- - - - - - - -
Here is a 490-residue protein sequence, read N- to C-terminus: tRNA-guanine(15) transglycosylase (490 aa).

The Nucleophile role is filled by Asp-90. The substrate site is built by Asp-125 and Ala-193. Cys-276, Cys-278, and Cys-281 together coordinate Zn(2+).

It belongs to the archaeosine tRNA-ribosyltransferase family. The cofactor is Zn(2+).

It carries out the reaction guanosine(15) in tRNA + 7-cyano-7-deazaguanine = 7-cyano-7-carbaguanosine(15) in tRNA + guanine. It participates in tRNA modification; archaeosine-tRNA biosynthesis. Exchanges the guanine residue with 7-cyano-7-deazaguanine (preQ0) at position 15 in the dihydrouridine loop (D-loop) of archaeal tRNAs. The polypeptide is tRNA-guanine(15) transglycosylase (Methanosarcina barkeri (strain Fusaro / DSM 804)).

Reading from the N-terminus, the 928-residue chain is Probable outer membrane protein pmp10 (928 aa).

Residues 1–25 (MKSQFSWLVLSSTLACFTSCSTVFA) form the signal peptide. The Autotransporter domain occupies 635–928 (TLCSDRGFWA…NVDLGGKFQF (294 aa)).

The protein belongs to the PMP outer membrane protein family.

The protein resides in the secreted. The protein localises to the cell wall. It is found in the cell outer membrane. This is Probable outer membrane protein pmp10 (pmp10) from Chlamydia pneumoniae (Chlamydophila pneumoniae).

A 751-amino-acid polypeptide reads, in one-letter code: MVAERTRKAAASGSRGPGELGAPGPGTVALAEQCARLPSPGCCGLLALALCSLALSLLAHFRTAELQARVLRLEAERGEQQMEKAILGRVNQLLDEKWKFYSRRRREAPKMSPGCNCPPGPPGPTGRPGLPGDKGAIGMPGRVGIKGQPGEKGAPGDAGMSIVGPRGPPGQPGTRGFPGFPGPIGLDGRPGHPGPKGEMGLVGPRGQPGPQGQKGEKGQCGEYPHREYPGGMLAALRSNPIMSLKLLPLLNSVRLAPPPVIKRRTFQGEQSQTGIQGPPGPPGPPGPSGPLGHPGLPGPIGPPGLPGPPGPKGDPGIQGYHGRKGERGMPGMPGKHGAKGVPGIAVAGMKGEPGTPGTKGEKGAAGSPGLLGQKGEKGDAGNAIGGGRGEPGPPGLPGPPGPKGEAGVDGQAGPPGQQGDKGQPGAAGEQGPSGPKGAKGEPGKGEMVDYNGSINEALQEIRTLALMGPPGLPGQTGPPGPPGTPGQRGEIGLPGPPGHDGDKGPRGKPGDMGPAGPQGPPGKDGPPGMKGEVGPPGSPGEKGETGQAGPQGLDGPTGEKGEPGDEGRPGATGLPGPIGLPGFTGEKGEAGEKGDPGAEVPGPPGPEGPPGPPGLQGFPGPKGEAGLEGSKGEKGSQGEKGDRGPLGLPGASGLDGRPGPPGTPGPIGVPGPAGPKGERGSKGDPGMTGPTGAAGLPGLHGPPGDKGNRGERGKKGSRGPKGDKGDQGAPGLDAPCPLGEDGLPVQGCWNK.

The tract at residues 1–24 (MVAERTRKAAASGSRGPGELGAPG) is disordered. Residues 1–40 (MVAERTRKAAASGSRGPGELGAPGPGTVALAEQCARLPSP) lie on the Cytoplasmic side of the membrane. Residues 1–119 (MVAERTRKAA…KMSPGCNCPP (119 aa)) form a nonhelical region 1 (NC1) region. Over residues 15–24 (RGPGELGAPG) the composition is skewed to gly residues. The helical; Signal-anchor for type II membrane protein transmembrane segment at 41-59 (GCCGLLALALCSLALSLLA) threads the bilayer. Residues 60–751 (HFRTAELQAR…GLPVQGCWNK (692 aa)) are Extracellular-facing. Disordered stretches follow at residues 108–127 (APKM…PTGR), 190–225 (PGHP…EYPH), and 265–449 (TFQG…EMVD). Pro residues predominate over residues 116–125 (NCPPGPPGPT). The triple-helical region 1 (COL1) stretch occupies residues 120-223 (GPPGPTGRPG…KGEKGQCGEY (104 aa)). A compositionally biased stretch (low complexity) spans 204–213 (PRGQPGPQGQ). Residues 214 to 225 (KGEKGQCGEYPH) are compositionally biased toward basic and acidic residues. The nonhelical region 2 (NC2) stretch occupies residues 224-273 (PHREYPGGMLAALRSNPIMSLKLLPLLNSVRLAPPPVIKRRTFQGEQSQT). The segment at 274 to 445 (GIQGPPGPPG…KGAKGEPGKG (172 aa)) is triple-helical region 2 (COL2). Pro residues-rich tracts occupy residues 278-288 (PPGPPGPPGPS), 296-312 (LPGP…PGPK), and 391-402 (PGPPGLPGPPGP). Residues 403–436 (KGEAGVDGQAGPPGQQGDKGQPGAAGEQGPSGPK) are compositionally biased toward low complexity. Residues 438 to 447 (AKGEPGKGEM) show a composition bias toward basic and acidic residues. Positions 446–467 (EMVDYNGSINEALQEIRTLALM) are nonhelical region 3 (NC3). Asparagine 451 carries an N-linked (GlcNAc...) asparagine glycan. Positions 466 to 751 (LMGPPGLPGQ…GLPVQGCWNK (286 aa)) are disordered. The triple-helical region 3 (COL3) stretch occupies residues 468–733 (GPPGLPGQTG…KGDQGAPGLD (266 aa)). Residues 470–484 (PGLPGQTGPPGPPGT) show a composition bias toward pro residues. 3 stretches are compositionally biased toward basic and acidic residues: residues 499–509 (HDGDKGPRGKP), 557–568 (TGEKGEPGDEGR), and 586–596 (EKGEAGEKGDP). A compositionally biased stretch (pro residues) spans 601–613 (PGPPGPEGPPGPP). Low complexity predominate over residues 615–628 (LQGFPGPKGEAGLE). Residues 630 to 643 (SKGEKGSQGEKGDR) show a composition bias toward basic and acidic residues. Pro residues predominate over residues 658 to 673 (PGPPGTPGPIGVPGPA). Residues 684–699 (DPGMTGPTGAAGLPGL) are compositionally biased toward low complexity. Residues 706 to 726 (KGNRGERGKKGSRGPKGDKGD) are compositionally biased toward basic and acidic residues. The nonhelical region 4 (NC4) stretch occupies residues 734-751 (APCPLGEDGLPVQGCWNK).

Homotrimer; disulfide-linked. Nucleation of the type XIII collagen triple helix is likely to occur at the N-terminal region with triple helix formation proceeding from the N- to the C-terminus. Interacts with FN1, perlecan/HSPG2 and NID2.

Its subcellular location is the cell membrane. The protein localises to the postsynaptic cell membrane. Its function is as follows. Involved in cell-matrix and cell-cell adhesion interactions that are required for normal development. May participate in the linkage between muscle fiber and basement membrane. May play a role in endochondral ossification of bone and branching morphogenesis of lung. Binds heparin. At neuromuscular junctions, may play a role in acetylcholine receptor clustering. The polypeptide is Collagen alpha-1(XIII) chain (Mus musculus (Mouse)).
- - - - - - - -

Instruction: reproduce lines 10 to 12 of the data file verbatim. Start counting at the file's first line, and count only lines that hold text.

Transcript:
The tract at residues 1–24 (MVAERTRKAAASGSRGPGELGAPG) is disordered. Residues 1–40 (MVAERTRKAAASGSRGPGELGAPGPGTVALAEQCARLPSP) lie on the Cytoplasmic side of the membrane. Residues 1–119 (MVAERTRKAA…KMSPGCNCPP (119 aa)) form a nonhelical region 1 (NC1) region. Over residues 15–24 (RGPGELGAPG) the composition is skewed to gly residues. The helical; Signal-anchor for type II membrane protein transmembrane segment at 41-59 (GCCGLLALALCSLALSLLA) threads the bilayer. Residues 60–751 (HFRTAELQAR…GLPVQGCWNK (692 aa)) are Extracellular-facing. Disordered stretches follow at residues 108–127 (APKM…PTGR), 190–225 (PGHP…EYPH), and 265–449 (TFQG…EMVD). Pro residues predominate over residues 116–125 (NCPPGPPGPT). The triple-helical region 1 (COL1) stretch occupies residues 120-223 (GPPGPTGRPG…KGEKGQCGEY (104 aa)). A compositionally biased stretch (low complexity) spans 204–213 (PRGQPGPQGQ). Residues 214 to 225 (KGEKGQCGEYPH) are compositionally biased toward basic and acidic residues. The nonhelical region 2 (NC2) stretch occupies residues 224-273 (PHREYPGGMLAALRSNPIMSLKLLPLLNSVRLAPPPVIKRRTFQGEQSQT). The segment at 274 to 445 (GIQGPPGPPG…KGAKGEPGKG (172 aa)) is triple-helical region 2 (COL2). Pro residues-rich tracts occupy residues 278-288 (PPGPPGPPGPS), 296-312 (LPGP…PGPK), and 391-402 (PGPPGLPGPPGP). Residues 403–436 (KGEAGVDGQAGPPGQQGDKGQPGAAGEQGPSGPK) are compositionally biased toward low complexity. Residues 438 to 447 (AKGEPGKGEM) show a composition bias toward basic and acidic residues. Positions 446–467 (EMVDYNGSINEALQEIRTLALM) are nonhelical region 3 (NC3). Asparagine 451 carries an N-linked (GlcNAc...) asparagine glycan. Positions 466 to 751 (LMGPPGLPGQ…GLPVQGCWNK (286 aa)) are disordered. The triple-helical region 3 (COL3) stretch occupies residues 468–733 (GPPGLPGQTG…KGDQGAPGLD (266 aa)). Residues 470–484 (PGLPGQTGPPGPPGT) show a composition bias toward pro residues. 3 stretches are compositionally biased toward basic and acidic residues: residues 499–509 (HDGDKGPRGKP), 557–568 (TGEKGEPGDEGR), and 586–596 (EKGEAGEKGDP). A compositionally biased stretch (pro residues) spans 601–613 (PGPPGPEGPPGPP). Low complexity predominate over residues 615–628 (LQGFPGPKGEAGLE). Residues 630 to 643 (SKGEKGSQGEKGDR) show a composition bias toward basic and acidic residues. Pro residues predominate over residues 658 to 673 (PGPPGTPGPIGVPGPA). Residues 684–699 (DPGMTGPTGAAGLPGL) are compositionally biased toward low complexity. Residues 706 to 726 (KGNRGERGKKGSRGPKGDKGD) are compositionally biased toward basic and acidic residues. The nonhelical region 4 (NC4) stretch occupies residues 734-751 (APCPLGEDGLPVQGCWNK).

Homotrimer; disulfide-linked. Nucleation of the type XIII collagen triple helix is likely to occur at the N-terminal region with triple helix formation proceeding from the N- to the C-terminus. Interacts with FN1, perlecan/HSPG2 and NID2.

Its subcellular location is the cell membrane. The protein localises to the postsynaptic cell membrane. Its function is as follows. Involved in cell-matrix and cell-cell adhesion interactions that are required for normal development. May participate in the linkage between muscle fiber and basement membrane. May play a role in endochondral ossification of bone and branching morphogenesis of lung. Binds heparin. At neuromuscular junctions, may play a role in acetylcholine receptor clustering. The polypeptide is Collagen alpha-1(XIII) chain (Mus musculus (Mouse)).